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Stranger Things in Buenos Aires

Stranger Things in Buenos Aires

I watched the lightning strike outside and a streetlight turn on through a candle in the foreground.  The thunder rumbled, the sky lit up, and the clouds opened, releasing the rain in sheets. Remaining dry in our new AirBNB in Buenos Aires, the window played all this like a television.  Buenos Aires is the most cosmopolitan city in South America.  What I found amazing was the juxtaposition of European ambiance with a bold Argentinian twist.  Timeless Renaissance and Classical European buildings house large Argentinian grills cooking Choripan in a cloud of smoke; taxi drivers maintain conversation with each other through the open windows of their cabs while roaring down wide French boulevards at dangerous speeds; unmeasured South American chaos wears away at the sharp European edge.  It’s a coin at the heart with lots of European polish on one side; but the other, more interesting, ragged, and unique, still falls face up half the time.  

The next day we planned a visit to a new craft brewery in town called Strange Brewing.  My first thought on the name was Cream's Disaraeli Gears, but after seeing the logo I wasn’t so sure.  It appeared to be a raccoon entering a dog from behind.  Pretty unique - disturbing at first - but after a while I found myself wanting a shirt or hat or sticker.  The union of a raccoon and a dog certainly seemed to qualify as a Strange Brew.  The beers on tap were enough to pull me there, out of bed with a strong hangover and across town through humid, busy streets: New England Double IPA, West Coast Amber IPA, Berliner Weiss with Passionfruit, Saison, Helles.  Quite an impressive spread of beer styles.  Washing yesterday from my eyes and massaging it from my temples, we hit the road and made a few stops along the way.  

The first was a huge cemetery in the Barrio Norte neighborhood, named Cementario de la Recoleta.  The cemetery consisted of giant, ornate above ground tombs, typically encasing wealthy, aristocratic families or very important Argentines.  We arrived late in the afternoon; the sunlight acutely struck the stone mausoleums and shattered late day light throughout the park.  The sheer number of mausoleums was greater than anywhere I had ever been.  Walking through the cemetery felt like stepping upon narrow medieval streets lined with dark hamlets within a walled city.  Some of the larger constructions with spires and balustrades could more fittingly be considered castles themselves.  Egbert Viele's in the West Point cemetery comes to mind (combine all the strange Egyptian symbolism on the back of the one dollar bill, encase it all in marble, and put a dead guy in it).  A wide pedestrian boulevard lined with comfortable benches bisected the park and shaded by large trees from the hot Southern Hemispherical summer sun, tempted a visitor with an afternoon nap - perhaps in the same way Irving's Hudson lulled Rip van Winkle into extended hibernation.  I found it ironic that the cemetery felt so inviting.  With the 6 o'clock hour a bell rang, and guards began to methodically patrol the winding lanes and hidden corners of the mausoleum maze, flushing out the tourists and more deviant visitors.  Outside we sat underneath the shade of the high white marble wall in the cover of giant Ficus Elastica (rubber trees) searching a route to Strange Brewing.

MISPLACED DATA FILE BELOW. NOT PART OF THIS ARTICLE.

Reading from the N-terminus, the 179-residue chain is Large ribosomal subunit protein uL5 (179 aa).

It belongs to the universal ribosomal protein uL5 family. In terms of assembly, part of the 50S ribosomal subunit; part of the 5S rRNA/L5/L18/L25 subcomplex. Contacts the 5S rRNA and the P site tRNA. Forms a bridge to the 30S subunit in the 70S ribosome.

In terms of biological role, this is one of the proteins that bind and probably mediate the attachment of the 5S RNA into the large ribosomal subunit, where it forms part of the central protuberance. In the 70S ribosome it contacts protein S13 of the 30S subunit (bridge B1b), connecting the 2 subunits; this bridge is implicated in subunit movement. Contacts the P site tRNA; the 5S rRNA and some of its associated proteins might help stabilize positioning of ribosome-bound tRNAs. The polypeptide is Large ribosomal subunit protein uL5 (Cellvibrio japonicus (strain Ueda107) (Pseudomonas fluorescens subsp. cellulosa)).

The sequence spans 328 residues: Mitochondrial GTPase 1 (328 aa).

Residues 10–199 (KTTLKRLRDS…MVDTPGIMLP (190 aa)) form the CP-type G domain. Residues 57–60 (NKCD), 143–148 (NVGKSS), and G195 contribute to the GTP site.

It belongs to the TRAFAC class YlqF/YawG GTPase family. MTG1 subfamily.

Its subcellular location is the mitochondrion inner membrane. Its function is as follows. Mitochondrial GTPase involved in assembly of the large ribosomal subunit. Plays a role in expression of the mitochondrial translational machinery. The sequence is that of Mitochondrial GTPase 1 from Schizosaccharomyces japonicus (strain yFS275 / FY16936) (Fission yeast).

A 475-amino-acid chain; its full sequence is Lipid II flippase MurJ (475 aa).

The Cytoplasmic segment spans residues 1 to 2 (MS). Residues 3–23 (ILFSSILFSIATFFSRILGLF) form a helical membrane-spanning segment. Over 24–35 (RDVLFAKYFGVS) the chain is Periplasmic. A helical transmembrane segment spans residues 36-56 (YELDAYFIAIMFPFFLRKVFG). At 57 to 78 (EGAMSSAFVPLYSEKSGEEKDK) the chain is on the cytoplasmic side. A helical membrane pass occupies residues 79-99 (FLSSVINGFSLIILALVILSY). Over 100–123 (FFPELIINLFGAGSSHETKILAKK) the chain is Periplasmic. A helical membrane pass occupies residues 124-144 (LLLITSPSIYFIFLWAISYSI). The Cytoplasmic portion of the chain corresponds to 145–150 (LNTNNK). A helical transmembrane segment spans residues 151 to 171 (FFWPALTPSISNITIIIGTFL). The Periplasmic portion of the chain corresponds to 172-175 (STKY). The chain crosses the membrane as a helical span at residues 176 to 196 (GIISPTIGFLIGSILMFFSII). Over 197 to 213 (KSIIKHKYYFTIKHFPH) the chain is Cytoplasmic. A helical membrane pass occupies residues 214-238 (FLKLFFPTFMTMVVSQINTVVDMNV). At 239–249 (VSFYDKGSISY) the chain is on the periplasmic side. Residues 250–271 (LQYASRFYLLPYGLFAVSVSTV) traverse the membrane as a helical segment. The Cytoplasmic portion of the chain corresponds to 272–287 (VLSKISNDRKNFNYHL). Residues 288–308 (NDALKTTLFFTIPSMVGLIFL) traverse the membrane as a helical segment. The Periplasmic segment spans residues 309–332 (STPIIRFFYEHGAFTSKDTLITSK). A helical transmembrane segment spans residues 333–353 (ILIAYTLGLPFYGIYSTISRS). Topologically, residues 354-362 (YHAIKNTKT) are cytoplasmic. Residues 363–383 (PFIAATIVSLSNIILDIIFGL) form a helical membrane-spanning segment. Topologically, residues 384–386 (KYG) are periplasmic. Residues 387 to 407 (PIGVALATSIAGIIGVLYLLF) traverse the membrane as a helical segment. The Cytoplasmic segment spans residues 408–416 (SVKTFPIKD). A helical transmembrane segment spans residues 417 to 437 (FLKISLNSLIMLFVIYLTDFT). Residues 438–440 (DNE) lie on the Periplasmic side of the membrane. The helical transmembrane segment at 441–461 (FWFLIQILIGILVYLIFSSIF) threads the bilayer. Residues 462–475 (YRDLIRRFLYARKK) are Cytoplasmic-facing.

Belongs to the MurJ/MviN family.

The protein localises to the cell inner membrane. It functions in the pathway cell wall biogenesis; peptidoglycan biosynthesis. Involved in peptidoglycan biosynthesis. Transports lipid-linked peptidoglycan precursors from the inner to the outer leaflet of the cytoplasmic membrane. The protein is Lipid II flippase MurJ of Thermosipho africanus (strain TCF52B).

Standing in front of an inconspicuous facade with large doors open we saw that bizarre but memorable strange brew between a raccoon and dog branding a sign above the door.  Inside, Ramiro, one of the owners, spotted us immediately and waved us over.  I could tell that he was young, but hearing that all the business partners were 26 shocked me a little.  After some conversation I quickly saw that they surpassed those years.  Ramiro and one of the other partners, Thor (the brewer), met at Stanford while they were both studying to become writers - Ramiro, literature and Thor, journalism.  At that time, they started to drink craft beer and, as thrifty college students, searched for a cheaper way to drink good beer.  Eventually they started brewing it themselves, hosting weekly BBQs, and releasing a new beer at every event.  They never brewed the same beer twice (something they practice now in their brewpub); by the end of their time at Stanford, they had thrown 100 or so of these parties, and consequently, released 100 or so beers.  After college, they decided to hit the road on an extended road trip from Stanford: through Mexico, Central America, and then over to Buenos Aires, Ramiro's hometown, to conclude the trip.  Their third partner, Havard (equivalent to Howard, and we called him Howie) was a friend of Thor's in Norway (Thor and Howie are Norwegian).  At the time he was an engineer in Norway and, after a trip to Panama in 2016, quit his job, moved to Buenos Aires, and started brewing with the guys.